Since then, I’ve used my “time travel” meditation in many other circumstances. For instance, I think every parent has had lapses of control that we deeply regret in hindsight. I vividly remember once losing my temper with Lia as a toddler, for breaking an item that was precious to me. As she grew older and seemed so intent on always being perfect, I wondered sadly how much I had contributed to her fear of “messing up.”
So again, I went back to that remembered situation in a visualization. Obviously, I couldn’t change the fact that I had yelled at her, but I visualized surrounding her in love and whispering that everything was okay — she hadn’t done anything wrong.
In my imagination, we watched my earlier self yelling, and I told her, “She’s just tired, poor thing. She’s not really mad at you, she’s mad at herself. Let’s just send her some love.” And we did.
As before, I have no idea whether my visualization actually had an impact on Lia’s perfectionism (I hope it did), but it certainly helped me feel more compassion and less shame regarding my past actions.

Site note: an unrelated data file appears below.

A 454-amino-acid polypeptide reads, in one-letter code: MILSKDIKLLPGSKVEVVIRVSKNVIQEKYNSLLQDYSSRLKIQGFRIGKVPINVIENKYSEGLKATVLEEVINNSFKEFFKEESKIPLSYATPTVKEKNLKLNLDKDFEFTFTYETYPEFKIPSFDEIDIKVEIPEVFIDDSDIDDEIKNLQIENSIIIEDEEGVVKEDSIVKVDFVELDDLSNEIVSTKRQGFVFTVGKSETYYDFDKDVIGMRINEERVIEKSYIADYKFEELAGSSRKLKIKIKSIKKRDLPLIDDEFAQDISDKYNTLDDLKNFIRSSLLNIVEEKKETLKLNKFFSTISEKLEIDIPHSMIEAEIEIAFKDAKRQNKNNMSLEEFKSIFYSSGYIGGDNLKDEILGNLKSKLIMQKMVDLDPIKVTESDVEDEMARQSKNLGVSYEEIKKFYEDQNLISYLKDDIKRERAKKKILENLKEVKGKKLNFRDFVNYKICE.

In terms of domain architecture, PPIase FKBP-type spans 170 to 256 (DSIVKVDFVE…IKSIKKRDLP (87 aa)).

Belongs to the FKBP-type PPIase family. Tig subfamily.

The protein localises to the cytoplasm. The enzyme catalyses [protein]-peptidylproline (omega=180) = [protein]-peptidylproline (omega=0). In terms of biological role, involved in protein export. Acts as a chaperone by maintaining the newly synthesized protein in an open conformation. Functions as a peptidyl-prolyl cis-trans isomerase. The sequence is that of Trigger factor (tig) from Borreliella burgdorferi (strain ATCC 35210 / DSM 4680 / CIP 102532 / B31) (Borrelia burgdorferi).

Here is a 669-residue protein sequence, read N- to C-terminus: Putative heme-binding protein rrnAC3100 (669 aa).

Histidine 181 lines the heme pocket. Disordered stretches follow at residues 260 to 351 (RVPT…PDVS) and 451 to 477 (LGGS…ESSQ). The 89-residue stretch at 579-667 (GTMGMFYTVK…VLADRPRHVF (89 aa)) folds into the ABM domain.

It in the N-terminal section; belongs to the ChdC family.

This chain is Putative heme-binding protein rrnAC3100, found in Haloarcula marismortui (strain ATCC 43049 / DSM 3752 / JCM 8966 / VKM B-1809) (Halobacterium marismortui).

On yet another occasion, I mentally placed a retroactive bubble of love and protection around Lia when she was facing a scary situation that I hadn’t known about at the time. There are literally endless scenarios for tweaking things in the past, so don’t go too crazy with this! Save it for the situations that really weigh on your heart.
These techniques work equally well even if you aren’t a parent. You can mentally send the adult version of yourself back into your childhood to provide love and support to your earlier self.
Children are especially vulnerable, since they have so little understanding of the true context of what is happening. We all remember times when we felt alone and frightened. How wonderful to take that scared child in your arms and let her know it will all be okay; that she isn’t truly alone.
Although it’s tempting to imagine different outcomes for those painful times, I try to always stay true to what actually happened and simply provide whatever energetic support seems best. For better or worse, we are the product of these experiences; they are a part of who we are. But it may be possible to heal some of the wounds they left behind, even many years down the road.
Does it really work? We know so little about time, but quantum physics gives us some understanding of how slippery a concept it is. At the very minimum, these techniques bring present comfort and a sense of being able to help what previously seemed beyond help.